On the 10th of January 1855, shortly befor his death, Bishop Monaghan, first Bishop of Roseau, paid his first visit to Portsmouth .  Fr. Jacques Souquieres had just returned from  a 6 months recuperation leave in  France as he  was suffering with  malaria fever.

Unable to bear the swampy air of Portsmouth any longer, Fr. Souquieres  volunteered to move to a healthier district in Dominica.

As the Bishop was anxious to have a resident priest in the isolated area of Dominica’s east coast, he asked Fr. Souquires to take in hand the whole eastern mission. The zealous missionary accepted the invitation and on April 13, 1855 he went there as resident priest,  despite  suffering from repeated attacks  of malaria fever.

From all records, he did all in his power to bring his parishioners nearer to God but recurrent malaria attacks left him so  exhausted that  he could attend only to the most urgent needs of the immense district under his care. After 4 years alone in the district,  an elderly French priest, Father Allouard, was sent to La Plaine to assist him .  But Fr. Allouard did not like his new post and left in the early months of 1860, after only a three months stay.

In November 1860, Fr. Souquieres became so exhausted that he had to resign his office . He left for France on May 23, 1861, broken in health, accompanied by  Bishop Poirier.  Hélas, too weak to travel, he died at sea on board the frigate LA SYBILLE, on the 7th of July 1861.   With his death his 12 years mission to the Antilles came to an end.

Bishop Moris described  him  “A saintly priest , burning with zeal for the glory of God and the salvation of souls ”, who “established the parish of la Plaine on a definite footing”.

 

 

The history of the church at LA ROCHE

Part I by Bernard Lauwyck

church-in-la-roche

“On his pastoral visit to the district in June 1860 Bishop Poirier stopped for a while at the Quanary estate to offer a prayer in the tiny chapel constructed from ruined walls, and used only for prayers and catechism. In the parochial church of La Plaine he held a Confirmation service and blessed a church bell. Then he proceeded to Victoria, and in passing visited a small chapel erected by the labourers of the Belvedere estate. At Victoria he found a neat little presbytery, nearly finished, and a church in the course of construction.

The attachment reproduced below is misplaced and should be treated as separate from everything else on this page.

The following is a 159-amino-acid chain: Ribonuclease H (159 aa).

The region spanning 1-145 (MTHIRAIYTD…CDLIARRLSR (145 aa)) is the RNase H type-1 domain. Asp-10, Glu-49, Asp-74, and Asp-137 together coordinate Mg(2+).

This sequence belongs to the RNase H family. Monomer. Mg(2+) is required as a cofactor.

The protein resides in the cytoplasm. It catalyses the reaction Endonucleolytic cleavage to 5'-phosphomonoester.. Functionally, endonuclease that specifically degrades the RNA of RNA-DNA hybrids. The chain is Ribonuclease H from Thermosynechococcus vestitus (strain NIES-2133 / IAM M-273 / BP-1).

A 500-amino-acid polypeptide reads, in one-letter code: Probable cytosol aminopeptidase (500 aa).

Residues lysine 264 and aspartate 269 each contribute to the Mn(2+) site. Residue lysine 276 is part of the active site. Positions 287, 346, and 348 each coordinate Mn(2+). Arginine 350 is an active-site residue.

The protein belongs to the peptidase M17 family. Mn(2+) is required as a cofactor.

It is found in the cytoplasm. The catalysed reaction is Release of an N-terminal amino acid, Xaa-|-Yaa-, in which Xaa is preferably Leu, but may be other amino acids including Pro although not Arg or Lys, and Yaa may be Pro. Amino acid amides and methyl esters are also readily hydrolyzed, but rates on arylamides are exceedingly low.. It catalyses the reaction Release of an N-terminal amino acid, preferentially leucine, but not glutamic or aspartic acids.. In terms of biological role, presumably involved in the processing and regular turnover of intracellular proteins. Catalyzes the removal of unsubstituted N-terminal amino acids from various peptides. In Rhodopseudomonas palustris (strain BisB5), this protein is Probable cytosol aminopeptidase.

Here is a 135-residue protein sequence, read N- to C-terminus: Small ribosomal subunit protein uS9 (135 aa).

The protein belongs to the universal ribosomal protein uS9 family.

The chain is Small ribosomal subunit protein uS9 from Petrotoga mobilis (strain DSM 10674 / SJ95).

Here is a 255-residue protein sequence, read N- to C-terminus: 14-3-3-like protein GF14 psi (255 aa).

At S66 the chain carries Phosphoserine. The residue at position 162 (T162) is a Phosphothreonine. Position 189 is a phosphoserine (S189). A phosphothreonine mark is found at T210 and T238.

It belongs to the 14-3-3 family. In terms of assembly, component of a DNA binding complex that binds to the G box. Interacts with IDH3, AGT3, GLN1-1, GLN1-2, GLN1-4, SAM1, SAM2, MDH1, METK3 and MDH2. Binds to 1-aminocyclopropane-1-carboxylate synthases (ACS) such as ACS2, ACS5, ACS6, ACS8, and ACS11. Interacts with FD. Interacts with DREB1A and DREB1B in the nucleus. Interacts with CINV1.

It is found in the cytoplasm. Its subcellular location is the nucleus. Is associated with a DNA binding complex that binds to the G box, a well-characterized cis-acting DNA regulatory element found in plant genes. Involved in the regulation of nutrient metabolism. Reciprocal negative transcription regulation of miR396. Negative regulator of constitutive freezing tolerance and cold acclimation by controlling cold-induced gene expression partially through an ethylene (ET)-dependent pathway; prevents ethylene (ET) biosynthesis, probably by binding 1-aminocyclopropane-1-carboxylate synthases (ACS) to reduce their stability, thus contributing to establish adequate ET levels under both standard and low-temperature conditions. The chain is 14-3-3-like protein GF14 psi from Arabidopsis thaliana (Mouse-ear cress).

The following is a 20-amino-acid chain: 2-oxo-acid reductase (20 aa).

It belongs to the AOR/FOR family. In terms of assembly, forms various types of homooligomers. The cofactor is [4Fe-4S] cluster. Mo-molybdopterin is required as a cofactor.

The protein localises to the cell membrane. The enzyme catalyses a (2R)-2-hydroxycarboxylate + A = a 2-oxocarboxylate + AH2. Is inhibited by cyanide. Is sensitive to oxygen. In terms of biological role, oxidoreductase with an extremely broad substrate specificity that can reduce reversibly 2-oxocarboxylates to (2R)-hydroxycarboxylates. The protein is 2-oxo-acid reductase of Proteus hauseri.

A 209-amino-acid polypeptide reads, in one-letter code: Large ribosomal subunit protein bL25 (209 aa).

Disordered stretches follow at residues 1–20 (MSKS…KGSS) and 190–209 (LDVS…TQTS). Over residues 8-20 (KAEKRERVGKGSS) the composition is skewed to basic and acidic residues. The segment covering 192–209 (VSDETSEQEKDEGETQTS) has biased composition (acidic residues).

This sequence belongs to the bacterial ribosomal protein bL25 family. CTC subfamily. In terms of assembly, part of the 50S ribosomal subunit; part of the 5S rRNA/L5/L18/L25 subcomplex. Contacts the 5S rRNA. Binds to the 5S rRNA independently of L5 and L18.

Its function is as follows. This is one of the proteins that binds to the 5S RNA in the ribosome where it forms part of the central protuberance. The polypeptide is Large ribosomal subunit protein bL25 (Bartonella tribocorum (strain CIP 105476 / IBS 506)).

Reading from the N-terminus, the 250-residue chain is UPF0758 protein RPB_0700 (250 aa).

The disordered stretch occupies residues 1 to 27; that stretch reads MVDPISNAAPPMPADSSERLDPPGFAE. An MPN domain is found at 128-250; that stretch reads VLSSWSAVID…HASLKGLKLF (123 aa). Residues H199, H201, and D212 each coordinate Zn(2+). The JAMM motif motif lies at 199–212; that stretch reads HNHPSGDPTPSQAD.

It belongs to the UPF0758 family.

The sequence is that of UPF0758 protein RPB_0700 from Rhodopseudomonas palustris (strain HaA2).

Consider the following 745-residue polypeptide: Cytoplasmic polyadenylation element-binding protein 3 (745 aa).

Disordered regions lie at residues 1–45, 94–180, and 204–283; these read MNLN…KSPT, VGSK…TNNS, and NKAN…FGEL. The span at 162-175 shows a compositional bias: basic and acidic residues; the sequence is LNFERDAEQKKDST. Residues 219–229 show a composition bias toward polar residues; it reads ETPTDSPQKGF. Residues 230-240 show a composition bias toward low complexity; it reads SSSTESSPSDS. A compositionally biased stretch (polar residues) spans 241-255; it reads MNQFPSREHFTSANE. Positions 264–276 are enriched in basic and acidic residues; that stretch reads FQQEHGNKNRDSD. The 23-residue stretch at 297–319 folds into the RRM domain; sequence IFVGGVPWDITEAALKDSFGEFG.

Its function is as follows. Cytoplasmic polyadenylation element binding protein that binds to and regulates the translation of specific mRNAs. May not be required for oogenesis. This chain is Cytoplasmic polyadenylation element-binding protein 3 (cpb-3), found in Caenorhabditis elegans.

“The spot” , wrote Bishop Poirier , “is badly chosen; but as the people of that quarter have done all the work without any assistance, it is better not to interfere.”” Excerpt from the ECCLESIASTICAL BULLETIN OF ROSEAU
The “badly chosen” location refers to the church at La Roche being perched on the edge of a cliff, as it is still today.
Indeed the location has not changed but about ten year ago Fr. Vincent Esprit FMI, Parish priest of La Plaine at the time, asked me to create a side entrance/ exit. The pavement in front of the old entrance/ exit was crumbling and getting dangerously small. The old presbytery, once a beautiful wooden house, which was used for years as the DJ Convent, is today falling into ruin.

The most important information we get from Bishop Poirier is that the people of Delices-Caribe-Victoria- La Roche were building their church without help from anyone .
The church is located in an area, named after the Roche family who had an estate there. Jean Roche is listed on the John Byres map (1767-1773) as a holder of a lease of land in the parish of St. Patrick.